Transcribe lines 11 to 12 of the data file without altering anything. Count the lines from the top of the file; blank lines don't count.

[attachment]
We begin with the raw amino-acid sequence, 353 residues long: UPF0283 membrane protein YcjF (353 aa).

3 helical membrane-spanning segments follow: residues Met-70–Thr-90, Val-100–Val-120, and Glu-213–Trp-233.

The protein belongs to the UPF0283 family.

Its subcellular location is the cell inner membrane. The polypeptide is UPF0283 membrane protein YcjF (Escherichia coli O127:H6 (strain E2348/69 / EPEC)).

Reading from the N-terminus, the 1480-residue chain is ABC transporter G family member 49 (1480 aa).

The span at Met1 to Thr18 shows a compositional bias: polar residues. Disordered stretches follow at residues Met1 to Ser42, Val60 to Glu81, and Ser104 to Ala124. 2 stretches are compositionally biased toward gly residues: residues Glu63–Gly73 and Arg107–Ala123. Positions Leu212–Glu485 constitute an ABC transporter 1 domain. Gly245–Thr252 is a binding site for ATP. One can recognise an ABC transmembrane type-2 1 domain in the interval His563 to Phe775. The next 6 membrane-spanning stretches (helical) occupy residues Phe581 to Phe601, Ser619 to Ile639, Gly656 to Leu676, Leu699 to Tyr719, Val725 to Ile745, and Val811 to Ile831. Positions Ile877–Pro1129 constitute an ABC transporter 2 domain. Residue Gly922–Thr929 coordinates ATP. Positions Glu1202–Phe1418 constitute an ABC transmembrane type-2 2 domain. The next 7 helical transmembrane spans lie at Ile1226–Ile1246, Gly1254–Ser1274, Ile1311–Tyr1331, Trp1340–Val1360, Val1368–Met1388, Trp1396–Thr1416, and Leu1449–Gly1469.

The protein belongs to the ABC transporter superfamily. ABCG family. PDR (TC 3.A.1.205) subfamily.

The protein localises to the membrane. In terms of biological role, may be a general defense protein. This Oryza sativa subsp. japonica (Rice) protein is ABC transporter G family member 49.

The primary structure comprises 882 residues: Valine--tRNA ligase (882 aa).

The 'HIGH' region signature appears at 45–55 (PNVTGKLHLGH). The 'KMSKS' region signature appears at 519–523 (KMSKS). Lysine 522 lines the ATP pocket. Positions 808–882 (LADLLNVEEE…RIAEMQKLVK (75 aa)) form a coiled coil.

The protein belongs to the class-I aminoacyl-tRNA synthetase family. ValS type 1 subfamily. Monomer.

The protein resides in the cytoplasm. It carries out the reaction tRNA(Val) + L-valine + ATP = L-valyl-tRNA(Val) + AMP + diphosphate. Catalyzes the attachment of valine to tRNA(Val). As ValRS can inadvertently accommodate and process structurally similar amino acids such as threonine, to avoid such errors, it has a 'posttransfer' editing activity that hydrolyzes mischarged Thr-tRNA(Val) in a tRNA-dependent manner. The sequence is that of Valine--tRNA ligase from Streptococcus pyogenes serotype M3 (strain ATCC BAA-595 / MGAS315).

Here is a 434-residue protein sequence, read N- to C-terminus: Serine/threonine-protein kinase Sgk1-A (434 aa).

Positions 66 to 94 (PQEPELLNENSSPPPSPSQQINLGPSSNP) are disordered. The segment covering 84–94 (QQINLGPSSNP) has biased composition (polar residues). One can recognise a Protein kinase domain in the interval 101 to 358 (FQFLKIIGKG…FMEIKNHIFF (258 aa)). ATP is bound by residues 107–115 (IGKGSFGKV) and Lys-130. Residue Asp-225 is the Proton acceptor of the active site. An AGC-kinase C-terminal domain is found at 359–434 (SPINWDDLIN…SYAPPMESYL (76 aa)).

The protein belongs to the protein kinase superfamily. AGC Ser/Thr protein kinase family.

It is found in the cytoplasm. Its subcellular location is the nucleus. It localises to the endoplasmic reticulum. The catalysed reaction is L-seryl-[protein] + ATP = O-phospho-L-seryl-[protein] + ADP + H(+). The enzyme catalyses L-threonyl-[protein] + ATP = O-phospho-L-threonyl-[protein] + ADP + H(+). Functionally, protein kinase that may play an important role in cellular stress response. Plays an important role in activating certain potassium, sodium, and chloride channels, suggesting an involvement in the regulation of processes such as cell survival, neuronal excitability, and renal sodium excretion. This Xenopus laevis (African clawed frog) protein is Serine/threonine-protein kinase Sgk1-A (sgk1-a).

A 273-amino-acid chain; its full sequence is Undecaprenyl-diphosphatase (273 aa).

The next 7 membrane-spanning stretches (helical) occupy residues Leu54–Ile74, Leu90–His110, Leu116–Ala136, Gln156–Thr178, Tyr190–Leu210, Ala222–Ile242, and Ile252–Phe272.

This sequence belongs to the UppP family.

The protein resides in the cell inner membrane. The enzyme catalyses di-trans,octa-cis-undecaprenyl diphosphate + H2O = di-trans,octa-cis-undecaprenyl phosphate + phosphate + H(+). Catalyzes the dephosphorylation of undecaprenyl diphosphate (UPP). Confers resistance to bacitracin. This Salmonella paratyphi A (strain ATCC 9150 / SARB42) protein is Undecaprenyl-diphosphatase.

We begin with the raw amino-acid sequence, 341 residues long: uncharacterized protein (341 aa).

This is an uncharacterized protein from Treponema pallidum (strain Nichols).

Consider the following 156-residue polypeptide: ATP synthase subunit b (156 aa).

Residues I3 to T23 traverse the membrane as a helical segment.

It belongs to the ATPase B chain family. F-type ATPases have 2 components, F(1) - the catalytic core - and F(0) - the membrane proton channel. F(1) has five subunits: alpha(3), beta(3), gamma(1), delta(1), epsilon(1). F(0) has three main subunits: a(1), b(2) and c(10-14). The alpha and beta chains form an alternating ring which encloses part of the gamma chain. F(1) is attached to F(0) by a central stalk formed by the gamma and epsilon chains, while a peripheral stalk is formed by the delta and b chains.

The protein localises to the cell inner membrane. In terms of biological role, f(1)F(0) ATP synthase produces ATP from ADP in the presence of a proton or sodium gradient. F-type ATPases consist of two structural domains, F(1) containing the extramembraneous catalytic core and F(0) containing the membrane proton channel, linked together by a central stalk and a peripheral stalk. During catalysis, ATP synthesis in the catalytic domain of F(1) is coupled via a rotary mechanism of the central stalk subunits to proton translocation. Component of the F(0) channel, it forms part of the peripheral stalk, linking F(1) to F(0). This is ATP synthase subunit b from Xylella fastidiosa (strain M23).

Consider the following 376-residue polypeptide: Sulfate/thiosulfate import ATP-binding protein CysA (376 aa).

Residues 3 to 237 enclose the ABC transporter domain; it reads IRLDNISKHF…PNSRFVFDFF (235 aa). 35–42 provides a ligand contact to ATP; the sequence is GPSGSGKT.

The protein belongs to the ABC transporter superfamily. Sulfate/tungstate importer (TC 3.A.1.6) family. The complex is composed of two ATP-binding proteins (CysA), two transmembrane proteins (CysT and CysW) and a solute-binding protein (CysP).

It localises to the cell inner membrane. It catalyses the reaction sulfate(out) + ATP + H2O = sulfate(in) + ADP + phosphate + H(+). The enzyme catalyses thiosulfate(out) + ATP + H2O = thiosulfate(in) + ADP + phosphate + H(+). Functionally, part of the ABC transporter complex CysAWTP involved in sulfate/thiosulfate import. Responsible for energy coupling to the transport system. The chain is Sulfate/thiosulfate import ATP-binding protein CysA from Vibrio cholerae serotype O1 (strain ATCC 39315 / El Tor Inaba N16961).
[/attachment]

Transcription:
The protein belongs to the class-I aminoacyl-tRNA synthetase family. ValS type 1 subfamily. Monomer.

The protein resides in the cytoplasm. It carries out the reaction tRNA(Val) + L-valine + ATP = L-valyl-tRNA(Val) + AMP + diphosphate. Catalyzes the attachment of valine to tRNA(Val). As ValRS can inadvertently accommodate and process structurally similar amino acids such as threonine, to avoid such errors, it has a 'posttransfer' editing activity that hydrolyzes mischarged Thr-tRNA(Val) in a tRNA-dependent manner. The sequence is that of Valine--tRNA ligase from Streptococcus pyogenes serotype M3 (strain ATCC BAA-595 / MGAS315).